The presence of blood in the saliva may not necessarily be an indication of bleeding from the mouth cavity (stomatorrhagia). The mouth communicates with the nose, esophagus and larynx via the throat. This could mean that any bloody saliva may be due to bleeding in the nasal cavity, respiratory or gastrointestinal tracts.
Tracing the cause may be easier if the blood in the saliva is only evident or more pronounced in one of these situations :
- After or during vomiting, regurgitating or when belching indicates bleeding from the esophagus. Read more under Blood In Vomit.
- After or during coughing (hemoptysis) or sneezing indicates bleeding from the airways or lungs. Read more under Coughing Up Blood.
- After sneezing, blowing the nose, in post nasal drip, with nasal congestion or accompanying a bleed from the nose indicates bleeding from the nasal cavity. Read more under Epistaxis.
If there is blood in the saliva without any clear correlation with the features mentioned above, then pathology within the mouth has to first be excluded before the neighboring cavities are investigated.
In order to help with a diagnosis, it is important to identify if the bleeding is only evident in the saliva during or after one or more of the following :
- Eating or drinking
- Biting, chewing or swallowing
- Brushing, gargling with a mouth rinse or flossing
- Talking or shouting
- Breathing through the mouth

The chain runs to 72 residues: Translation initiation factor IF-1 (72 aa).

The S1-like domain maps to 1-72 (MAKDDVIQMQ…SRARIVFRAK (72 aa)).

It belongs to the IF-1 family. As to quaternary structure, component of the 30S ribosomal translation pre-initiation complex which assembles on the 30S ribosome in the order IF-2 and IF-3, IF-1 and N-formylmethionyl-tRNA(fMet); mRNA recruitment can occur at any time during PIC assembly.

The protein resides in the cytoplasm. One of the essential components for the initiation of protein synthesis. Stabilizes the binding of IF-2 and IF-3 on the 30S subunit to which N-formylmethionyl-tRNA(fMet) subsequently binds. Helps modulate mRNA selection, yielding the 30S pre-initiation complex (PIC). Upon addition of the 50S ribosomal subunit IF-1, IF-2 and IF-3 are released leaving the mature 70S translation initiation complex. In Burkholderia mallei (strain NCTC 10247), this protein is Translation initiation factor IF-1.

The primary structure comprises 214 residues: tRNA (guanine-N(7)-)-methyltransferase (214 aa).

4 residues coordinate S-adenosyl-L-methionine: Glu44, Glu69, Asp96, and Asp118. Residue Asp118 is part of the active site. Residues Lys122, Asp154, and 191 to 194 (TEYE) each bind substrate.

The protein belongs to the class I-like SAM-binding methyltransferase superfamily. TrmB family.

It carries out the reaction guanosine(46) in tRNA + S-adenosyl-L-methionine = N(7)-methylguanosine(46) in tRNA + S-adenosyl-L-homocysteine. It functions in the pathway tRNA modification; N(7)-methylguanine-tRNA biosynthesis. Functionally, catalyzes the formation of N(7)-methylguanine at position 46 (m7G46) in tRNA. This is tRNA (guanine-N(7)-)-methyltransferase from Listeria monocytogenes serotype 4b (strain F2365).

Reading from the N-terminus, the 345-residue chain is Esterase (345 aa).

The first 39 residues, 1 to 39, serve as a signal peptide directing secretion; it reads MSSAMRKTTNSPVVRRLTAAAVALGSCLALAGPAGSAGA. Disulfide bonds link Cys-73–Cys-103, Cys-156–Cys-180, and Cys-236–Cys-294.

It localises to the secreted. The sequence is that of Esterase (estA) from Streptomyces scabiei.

Causes of Bloody Saliva
Persistent or recurring mouth sores and ulcers known as recurrent aphthous stomatitis are a common condition and needs to be excluded as a possible site of bleeding. These sores/ulcers may be due to one or more of the causes mentioned below or occur for no known reason (idiopathic).
Vigorous brushing and excessive flossing are the most common causes of blood in the saliva. Other causes of trauma may include :
- After dental work/surgery or oropharyngeal surgery
- Poorly fitting dentures and other dental prosthetics
- Mouth biting
- Chemical injury to he mouth may be seen with :
- Ingesting caustic substances
- Excessive gum chewing
- Tobacco chewing
- Acidic foods
A number of bacteria, even naturally occurring bacteria, may become pathological if there are untreated wounds or sores in the mouth.
- Acute necrotizing ulcerative ginigivitis (ANUG)
- Tooth cavity (decay)
Many viral and fungal infections, especially recurrent cases, are seen in immunocompromised patients (HIV, uncontrolled diabetes).
- Varicella zoster virus (chickenpox)
- Herpes simplex virus (HSV-1)
- Epstein-Barr virus (EBV)
- Cytomegalovirus (CMV)
Bleeding from the mouth is seen with many uncommon tropical infections and hemorrhagic fevers.
- Candida spp (candidiasis)
- Mucorales spp (mucormycosis)
Pathology in the mouth due to nutritional deficiencies may result in lesions that could lead to bleeding in the mouth.
- Scurvy – vitamin C
- Pellagra – vitamin B3/niacin
- Iron-deficiency anemia – iron
Drugs and Toxins
Stomatorrhagia (bleeding in the mouth) is commonly seen in patients undergoing chemotherapy and/or radiation therapy. Radiation sickness may also cause mouth bleeding. Warfarin and other anticoagulants may lead to profuse bleeding due to even minor trauma in the mouth.
Other substances :
- Poisons, including venom
- Narcotics like crystal meth (long term ~ meth mouth)
- Oral cavity cancer (primary)
Blood and Bleeding Disorders
- Thrombotic thrombocytopenic purpura
- Von Willebrand’s disease
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Article reviewed by Dr. Greg. Last updated on December 2, 2010